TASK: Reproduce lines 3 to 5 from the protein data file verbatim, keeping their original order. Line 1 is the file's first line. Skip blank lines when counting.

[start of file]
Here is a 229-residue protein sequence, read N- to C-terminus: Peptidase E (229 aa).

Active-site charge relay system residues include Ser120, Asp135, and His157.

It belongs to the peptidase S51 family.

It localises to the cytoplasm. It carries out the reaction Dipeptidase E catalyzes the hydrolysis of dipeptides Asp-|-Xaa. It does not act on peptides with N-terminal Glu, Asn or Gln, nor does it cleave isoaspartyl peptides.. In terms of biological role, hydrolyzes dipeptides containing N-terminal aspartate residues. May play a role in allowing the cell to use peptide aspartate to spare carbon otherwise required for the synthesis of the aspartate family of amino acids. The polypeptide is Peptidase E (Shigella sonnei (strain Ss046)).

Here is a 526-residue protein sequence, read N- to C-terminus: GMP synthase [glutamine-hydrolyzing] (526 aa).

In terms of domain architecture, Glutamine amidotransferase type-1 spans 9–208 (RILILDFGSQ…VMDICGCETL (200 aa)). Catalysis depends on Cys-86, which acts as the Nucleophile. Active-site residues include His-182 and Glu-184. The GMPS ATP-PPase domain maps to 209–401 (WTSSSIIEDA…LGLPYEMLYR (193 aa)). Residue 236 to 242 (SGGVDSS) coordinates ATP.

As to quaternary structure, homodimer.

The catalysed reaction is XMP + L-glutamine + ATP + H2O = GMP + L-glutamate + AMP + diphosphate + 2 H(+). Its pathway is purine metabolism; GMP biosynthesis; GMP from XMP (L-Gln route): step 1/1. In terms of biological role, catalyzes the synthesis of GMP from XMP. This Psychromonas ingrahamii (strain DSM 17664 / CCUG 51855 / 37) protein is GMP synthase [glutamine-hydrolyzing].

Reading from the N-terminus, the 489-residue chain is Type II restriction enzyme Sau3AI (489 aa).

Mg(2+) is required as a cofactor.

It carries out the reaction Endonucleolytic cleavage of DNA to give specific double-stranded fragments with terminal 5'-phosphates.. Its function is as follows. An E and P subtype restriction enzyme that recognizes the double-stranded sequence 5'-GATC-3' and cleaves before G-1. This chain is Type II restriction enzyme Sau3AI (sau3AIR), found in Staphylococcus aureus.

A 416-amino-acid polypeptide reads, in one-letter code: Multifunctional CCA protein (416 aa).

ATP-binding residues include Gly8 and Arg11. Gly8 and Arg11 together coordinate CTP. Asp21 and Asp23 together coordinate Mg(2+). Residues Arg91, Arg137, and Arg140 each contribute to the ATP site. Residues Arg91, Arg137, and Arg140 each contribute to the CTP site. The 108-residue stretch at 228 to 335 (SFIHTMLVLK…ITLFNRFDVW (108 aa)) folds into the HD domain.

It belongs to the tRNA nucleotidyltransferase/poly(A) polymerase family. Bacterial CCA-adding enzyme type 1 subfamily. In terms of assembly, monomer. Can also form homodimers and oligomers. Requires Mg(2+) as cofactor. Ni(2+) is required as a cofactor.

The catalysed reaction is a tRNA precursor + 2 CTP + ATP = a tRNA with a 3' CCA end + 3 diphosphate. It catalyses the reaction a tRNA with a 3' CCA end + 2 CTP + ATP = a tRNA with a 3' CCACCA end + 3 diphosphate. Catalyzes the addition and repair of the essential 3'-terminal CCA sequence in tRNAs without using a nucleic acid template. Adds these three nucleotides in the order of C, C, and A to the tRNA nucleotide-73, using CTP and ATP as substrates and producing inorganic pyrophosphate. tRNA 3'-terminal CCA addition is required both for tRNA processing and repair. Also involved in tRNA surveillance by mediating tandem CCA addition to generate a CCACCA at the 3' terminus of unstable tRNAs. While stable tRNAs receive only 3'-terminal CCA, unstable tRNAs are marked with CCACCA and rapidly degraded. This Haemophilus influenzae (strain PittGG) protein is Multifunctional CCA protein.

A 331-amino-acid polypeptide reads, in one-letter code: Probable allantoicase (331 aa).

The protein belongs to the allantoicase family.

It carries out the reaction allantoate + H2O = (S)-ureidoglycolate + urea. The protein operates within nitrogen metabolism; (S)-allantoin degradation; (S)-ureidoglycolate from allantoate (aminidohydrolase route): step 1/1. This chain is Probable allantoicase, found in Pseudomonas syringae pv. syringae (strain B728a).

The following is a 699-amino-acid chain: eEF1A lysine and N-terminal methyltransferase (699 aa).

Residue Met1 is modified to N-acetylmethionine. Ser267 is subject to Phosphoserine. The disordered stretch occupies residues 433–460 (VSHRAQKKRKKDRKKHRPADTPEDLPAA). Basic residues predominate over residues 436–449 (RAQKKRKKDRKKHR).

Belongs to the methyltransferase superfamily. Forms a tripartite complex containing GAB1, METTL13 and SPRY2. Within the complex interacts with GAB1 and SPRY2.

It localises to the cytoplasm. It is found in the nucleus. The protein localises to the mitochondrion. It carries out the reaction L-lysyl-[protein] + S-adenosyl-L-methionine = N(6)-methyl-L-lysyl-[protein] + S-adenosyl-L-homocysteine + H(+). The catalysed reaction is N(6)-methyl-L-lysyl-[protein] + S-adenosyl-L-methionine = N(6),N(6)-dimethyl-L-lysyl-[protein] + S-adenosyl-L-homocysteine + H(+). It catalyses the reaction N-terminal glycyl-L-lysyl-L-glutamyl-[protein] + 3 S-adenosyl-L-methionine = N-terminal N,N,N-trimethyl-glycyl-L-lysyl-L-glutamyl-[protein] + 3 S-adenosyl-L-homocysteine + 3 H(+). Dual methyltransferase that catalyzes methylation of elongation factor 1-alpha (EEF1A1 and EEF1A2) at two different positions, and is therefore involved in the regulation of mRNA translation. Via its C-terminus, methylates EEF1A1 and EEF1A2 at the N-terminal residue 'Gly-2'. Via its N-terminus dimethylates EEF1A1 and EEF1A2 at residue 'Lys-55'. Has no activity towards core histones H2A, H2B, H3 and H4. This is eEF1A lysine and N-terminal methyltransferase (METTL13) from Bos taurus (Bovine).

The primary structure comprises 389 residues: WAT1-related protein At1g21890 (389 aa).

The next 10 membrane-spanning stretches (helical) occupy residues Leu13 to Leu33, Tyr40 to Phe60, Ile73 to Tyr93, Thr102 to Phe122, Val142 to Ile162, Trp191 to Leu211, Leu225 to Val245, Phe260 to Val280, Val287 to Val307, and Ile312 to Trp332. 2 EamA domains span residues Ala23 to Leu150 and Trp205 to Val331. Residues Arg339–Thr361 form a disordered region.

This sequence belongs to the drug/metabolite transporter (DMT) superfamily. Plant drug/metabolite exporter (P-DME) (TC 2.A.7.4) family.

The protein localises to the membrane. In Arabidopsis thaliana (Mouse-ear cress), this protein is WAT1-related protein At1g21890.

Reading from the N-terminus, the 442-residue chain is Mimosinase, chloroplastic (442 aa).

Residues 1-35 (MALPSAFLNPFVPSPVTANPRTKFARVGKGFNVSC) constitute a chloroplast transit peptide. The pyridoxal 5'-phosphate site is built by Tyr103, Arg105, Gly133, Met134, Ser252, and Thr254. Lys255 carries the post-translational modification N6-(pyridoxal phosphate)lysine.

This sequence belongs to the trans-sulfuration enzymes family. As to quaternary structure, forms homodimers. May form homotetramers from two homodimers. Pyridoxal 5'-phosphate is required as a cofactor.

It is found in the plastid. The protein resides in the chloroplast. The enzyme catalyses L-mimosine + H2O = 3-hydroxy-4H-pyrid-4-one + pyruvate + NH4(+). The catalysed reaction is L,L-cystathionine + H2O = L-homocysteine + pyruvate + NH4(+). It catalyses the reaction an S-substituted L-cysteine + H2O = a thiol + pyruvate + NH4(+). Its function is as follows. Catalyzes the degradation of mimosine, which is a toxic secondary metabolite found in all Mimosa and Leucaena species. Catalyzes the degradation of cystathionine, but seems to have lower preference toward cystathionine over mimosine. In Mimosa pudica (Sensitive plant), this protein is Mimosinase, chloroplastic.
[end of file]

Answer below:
It belongs to the peptidase S51 family.

It localises to the cytoplasm. It carries out the reaction Dipeptidase E catalyzes the hydrolysis of dipeptides Asp-|-Xaa. It does not act on peptides with N-terminal Glu, Asn or Gln, nor does it cleave isoaspartyl peptides.. In terms of biological role, hydrolyzes dipeptides containing N-terminal aspartate residues. May play a role in allowing the cell to use peptide aspartate to spare carbon otherwise required for the synthesis of the aspartate family of amino acids. The polypeptide is Peptidase E (Shigella sonnei (strain Ss046)).

Here is a 526-residue protein sequence, read N- to C-terminus: GMP synthase [glutamine-hydrolyzing] (526 aa).